Atomic Gas in Arp 220


Composite image of the nearest Ultraluminous Infrared Galaxy (ULIG), Arp 220. The image shows the optical starlight depicted in green, yellow, and orange, with the neutral atomic hydrogen gas depicted in blue. ULIGs emit more energy in the Infrared than at any other wavelength. This energy arises from a powerful dust-enshrouded starburst, believed to be triggered when two galaxies smash together. The dust is heated by the UV light emitted by the young, hot stars made in the starburst, and re-radiate this energy at infrared wavelengths. The peculiar optical morphology of this system supports the idea that Arp 220 is the result of two galaxies merging into one, and the neutral atomic gas in the outer regions indicates that the galaxies which merged were gas-rich spiral galaxies. There is actually not a hole in the atomic gas distribution; the central gas is absorbed against a bright central radio continum source (not shown) so it is not seen in emission.
VLA C+D array observations at 30" resolution. Optical image is a 900 sec R-band observation with the University of Hawai'i 88" telescope obtained in June 1995.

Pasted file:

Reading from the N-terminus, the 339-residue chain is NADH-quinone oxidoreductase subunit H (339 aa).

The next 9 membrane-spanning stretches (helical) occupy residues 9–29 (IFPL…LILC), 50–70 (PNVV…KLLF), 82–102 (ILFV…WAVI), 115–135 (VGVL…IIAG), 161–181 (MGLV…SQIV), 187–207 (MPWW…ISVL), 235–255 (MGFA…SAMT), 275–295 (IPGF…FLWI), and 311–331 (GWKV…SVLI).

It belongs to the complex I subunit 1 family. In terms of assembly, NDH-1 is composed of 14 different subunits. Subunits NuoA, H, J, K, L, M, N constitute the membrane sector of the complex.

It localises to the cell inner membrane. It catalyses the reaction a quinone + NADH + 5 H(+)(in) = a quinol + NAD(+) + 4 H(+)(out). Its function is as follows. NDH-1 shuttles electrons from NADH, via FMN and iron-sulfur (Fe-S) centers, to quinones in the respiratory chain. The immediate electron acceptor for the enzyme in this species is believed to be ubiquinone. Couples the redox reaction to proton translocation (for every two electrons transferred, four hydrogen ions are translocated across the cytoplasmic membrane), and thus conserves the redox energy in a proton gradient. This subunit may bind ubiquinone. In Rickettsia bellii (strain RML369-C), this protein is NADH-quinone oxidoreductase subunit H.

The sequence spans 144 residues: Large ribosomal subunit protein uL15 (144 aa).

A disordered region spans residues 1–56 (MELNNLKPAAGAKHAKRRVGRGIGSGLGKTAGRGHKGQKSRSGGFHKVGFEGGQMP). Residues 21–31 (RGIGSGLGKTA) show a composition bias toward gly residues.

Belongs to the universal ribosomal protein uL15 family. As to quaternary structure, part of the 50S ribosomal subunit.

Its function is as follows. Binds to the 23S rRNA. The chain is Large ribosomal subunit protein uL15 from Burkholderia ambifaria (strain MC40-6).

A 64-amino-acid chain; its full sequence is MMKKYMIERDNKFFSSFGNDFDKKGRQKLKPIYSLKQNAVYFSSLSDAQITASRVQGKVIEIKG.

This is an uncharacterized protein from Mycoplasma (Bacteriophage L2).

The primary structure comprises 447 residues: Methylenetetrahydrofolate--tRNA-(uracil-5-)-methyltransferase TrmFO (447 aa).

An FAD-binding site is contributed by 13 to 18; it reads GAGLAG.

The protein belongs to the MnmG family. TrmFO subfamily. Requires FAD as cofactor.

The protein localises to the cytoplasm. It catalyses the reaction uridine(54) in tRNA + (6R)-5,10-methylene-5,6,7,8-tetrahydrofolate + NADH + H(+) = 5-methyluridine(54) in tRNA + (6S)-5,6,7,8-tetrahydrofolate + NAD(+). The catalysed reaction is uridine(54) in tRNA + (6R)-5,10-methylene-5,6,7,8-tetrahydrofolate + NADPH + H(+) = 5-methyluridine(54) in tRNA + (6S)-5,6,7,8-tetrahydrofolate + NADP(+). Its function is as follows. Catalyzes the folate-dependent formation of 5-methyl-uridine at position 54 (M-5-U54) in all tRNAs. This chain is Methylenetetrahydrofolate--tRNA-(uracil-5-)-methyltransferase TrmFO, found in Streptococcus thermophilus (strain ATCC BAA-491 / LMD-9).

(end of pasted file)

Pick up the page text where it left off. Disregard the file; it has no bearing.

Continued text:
Legacy Astronomical Images


NRAO/AUI/NSF does not hold full copyright for this image. Contact the archivist for details.


Legacy Astronomical Image

Object Name

Arp 220

Photo Credit

M. Yun & J. Hibbard


M. S. Yun, J. E. Hibbard


Very Large Array (VLA)
U. Hawaii 88

Observation Date


Type of Observation

spectral line


21 cm


1420.4 MHz



Center of Image

RA 15:34:57.210, Dec: 23:30:9.500 (J2000)

Field of View

0.100000 x 0.100000 degrees

Link to journal article


Contact the archivist for a high resolution tif of this image.


Galaxies Series


Peculiar Unit


Legacy Astronomical Images, “Atomic Gas in Arp 220,” NRAO Archives, accessed October 16, 2021,